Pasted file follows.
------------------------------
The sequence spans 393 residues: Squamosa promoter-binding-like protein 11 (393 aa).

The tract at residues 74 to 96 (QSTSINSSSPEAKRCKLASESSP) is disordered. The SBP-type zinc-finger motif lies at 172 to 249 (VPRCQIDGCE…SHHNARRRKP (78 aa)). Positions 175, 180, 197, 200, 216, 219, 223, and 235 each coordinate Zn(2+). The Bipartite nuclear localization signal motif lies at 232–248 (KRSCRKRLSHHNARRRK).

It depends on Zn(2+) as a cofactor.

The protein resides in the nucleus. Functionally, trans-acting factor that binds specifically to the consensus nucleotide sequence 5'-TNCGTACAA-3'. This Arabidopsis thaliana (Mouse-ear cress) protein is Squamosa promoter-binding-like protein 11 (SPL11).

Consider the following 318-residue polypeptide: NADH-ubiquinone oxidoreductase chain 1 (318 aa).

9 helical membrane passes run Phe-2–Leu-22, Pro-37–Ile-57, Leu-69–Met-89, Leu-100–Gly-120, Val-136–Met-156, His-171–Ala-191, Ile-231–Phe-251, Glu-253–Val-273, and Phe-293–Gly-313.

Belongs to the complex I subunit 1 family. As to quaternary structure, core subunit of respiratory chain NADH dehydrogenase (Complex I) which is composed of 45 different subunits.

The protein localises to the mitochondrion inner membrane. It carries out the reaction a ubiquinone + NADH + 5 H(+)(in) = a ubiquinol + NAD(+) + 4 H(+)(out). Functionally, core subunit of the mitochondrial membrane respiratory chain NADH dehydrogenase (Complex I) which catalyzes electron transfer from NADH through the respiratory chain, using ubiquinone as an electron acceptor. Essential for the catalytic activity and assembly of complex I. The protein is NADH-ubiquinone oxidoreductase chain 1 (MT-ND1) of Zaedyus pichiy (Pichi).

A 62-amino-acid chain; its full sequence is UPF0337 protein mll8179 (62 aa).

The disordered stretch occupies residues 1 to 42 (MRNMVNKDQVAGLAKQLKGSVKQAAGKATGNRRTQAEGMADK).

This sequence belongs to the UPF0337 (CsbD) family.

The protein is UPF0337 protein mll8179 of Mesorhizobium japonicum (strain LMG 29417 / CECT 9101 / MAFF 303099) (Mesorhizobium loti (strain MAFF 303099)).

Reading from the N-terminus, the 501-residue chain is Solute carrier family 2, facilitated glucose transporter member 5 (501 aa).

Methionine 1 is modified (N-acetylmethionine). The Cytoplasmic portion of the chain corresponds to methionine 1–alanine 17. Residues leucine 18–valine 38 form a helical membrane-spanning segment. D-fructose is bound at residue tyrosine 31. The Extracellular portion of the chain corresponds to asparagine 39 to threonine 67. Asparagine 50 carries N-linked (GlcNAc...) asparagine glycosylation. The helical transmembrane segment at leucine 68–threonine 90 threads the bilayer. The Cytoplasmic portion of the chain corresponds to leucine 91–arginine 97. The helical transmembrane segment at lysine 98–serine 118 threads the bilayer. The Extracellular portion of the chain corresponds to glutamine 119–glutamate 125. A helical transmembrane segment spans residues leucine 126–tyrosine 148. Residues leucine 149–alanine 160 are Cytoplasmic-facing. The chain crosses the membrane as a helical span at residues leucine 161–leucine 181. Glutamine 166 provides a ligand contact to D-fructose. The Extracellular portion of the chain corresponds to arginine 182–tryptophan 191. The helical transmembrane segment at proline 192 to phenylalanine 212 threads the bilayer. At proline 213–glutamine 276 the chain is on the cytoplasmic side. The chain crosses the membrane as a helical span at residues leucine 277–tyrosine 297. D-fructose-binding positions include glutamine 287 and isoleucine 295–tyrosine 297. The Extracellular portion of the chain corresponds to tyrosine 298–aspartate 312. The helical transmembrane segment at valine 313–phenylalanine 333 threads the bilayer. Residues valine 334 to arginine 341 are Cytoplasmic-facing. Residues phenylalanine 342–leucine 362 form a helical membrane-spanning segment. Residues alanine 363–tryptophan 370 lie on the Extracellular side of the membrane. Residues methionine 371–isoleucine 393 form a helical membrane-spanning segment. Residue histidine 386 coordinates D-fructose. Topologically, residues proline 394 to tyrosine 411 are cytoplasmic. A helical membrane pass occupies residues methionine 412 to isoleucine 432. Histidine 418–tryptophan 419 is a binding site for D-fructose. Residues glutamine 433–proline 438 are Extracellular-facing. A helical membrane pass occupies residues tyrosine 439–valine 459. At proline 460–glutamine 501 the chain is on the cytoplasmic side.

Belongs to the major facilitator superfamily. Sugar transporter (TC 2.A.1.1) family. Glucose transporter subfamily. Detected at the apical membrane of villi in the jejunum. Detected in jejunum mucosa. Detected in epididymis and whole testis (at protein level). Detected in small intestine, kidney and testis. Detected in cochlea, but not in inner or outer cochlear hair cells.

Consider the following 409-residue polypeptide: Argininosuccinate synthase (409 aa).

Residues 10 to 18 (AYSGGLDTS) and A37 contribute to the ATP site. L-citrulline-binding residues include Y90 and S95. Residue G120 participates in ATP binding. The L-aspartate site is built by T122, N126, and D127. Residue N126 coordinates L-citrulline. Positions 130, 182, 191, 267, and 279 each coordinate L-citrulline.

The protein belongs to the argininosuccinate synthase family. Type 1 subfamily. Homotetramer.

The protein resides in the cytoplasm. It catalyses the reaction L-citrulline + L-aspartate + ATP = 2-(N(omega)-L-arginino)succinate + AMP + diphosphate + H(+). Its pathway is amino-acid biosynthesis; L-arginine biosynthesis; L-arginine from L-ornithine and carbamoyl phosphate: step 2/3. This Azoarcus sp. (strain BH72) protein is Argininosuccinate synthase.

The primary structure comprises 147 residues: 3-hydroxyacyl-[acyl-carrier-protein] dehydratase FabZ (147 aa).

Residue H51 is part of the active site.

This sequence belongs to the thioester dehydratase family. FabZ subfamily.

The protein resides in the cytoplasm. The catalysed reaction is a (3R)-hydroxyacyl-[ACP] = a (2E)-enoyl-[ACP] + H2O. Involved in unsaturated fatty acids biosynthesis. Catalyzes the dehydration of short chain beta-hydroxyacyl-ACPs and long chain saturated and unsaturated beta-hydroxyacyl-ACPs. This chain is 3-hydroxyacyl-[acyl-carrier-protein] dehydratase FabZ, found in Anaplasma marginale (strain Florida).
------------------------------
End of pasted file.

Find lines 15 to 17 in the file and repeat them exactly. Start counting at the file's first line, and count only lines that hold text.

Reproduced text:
Belongs to the major facilitator superfamily. Sugar transporter (TC 2.A.1.1) family. Glucose transporter subfamily. Detected at the apical membrane of villi in the jejunum. Detected in jejunum mucosa. Detected in epididymis and whole testis (at protein level). Detected in small intestine, kidney and testis. Detected in cochlea, but not in inner or outer cochlear hair cells.

Consider the following 409-residue polypeptide: Argininosuccinate synthase (409 aa).

Residues 10 to 18 (AYSGGLDTS) and A37 contribute to the ATP site. L-citrulline-binding residues include Y90 and S95. Residue G120 participates in ATP binding. The L-aspartate site is built by T122, N126, and D127. Residue N126 coordinates L-citrulline. Positions 130, 182, 191, 267, and 279 each coordinate L-citrulline.